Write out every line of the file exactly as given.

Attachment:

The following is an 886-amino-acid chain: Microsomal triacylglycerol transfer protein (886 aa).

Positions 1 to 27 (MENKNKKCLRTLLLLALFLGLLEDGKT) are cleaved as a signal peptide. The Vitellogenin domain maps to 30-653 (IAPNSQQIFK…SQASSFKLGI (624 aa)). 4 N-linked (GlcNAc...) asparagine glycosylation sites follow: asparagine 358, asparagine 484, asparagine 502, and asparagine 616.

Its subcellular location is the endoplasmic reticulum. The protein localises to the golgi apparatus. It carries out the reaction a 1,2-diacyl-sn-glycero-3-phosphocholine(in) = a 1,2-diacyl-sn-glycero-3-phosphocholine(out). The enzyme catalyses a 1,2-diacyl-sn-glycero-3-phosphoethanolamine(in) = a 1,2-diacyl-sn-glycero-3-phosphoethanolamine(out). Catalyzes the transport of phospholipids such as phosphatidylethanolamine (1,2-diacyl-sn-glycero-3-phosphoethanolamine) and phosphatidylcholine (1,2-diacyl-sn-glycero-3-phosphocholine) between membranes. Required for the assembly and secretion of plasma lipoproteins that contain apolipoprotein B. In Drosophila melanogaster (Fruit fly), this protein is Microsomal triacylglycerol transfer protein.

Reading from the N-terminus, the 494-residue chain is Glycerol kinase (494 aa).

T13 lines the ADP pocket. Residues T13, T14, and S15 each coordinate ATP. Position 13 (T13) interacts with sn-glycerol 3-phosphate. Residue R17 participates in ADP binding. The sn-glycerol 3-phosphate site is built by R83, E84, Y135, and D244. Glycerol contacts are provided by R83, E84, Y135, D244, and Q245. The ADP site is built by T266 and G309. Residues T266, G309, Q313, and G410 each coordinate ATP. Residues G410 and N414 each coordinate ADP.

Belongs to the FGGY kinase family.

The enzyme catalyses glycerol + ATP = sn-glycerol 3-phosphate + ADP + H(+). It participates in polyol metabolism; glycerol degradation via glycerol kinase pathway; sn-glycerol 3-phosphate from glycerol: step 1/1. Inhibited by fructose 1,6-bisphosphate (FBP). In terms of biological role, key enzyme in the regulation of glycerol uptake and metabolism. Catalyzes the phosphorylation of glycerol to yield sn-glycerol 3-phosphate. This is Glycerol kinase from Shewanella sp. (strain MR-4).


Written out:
The following is an 886-amino-acid chain: Microsomal triacylglycerol transfer protein (886 aa).

Positions 1 to 27 (MENKNKKCLRTLLLLALFLGLLEDGKT) are cleaved as a signal peptide. The Vitellogenin domain maps to 30-653 (IAPNSQQIFK…SQASSFKLGI (624 aa)). 4 N-linked (GlcNAc...) asparagine glycosylation sites follow: asparagine 358, asparagine 484, asparagine 502, and asparagine 616.

Its subcellular location is the endoplasmic reticulum. The protein localises to the golgi apparatus. It carries out the reaction a 1,2-diacyl-sn-glycero-3-phosphocholine(in) = a 1,2-diacyl-sn-glycero-3-phosphocholine(out). The enzyme catalyses a 1,2-diacyl-sn-glycero-3-phosphoethanolamine(in) = a 1,2-diacyl-sn-glycero-3-phosphoethanolamine(out). Catalyzes the transport of phospholipids such as phosphatidylethanolamine (1,2-diacyl-sn-glycero-3-phosphoethanolamine) and phosphatidylcholine (1,2-diacyl-sn-glycero-3-phosphocholine) between membranes. Required for the assembly and secretion of plasma lipoproteins that contain apolipoprotein B. In Drosophila melanogaster (Fruit fly), this protein is Microsomal triacylglycerol transfer protein.

Reading from the N-terminus, the 494-residue chain is Glycerol kinase (494 aa).

T13 lines the ADP pocket. Residues T13, T14, and S15 each coordinate ATP. Position 13 (T13) interacts with sn-glycerol 3-phosphate. Residue R17 participates in ADP binding. The sn-glycerol 3-phosphate site is built by R83, E84, Y135, and D244. Glycerol contacts are provided by R83, E84, Y135, D244, and Q245. The ADP site is built by T266 and G309. Residues T266, G309, Q313, and G410 each coordinate ATP. Residues G410 and N414 each coordinate ADP.

Belongs to the FGGY kinase family.

The enzyme catalyses glycerol + ATP = sn-glycerol 3-phosphate + ADP + H(+). It participates in polyol metabolism; glycerol degradation via glycerol kinase pathway; sn-glycerol 3-phosphate from glycerol: step 1/1. Inhibited by fructose 1,6-bisphosphate (FBP). In terms of biological role, key enzyme in the regulation of glycerol uptake and metabolism. Catalyzes the phosphorylation of glycerol to yield sn-glycerol 3-phosphate. This is Glycerol kinase from Shewanella sp. (strain MR-4).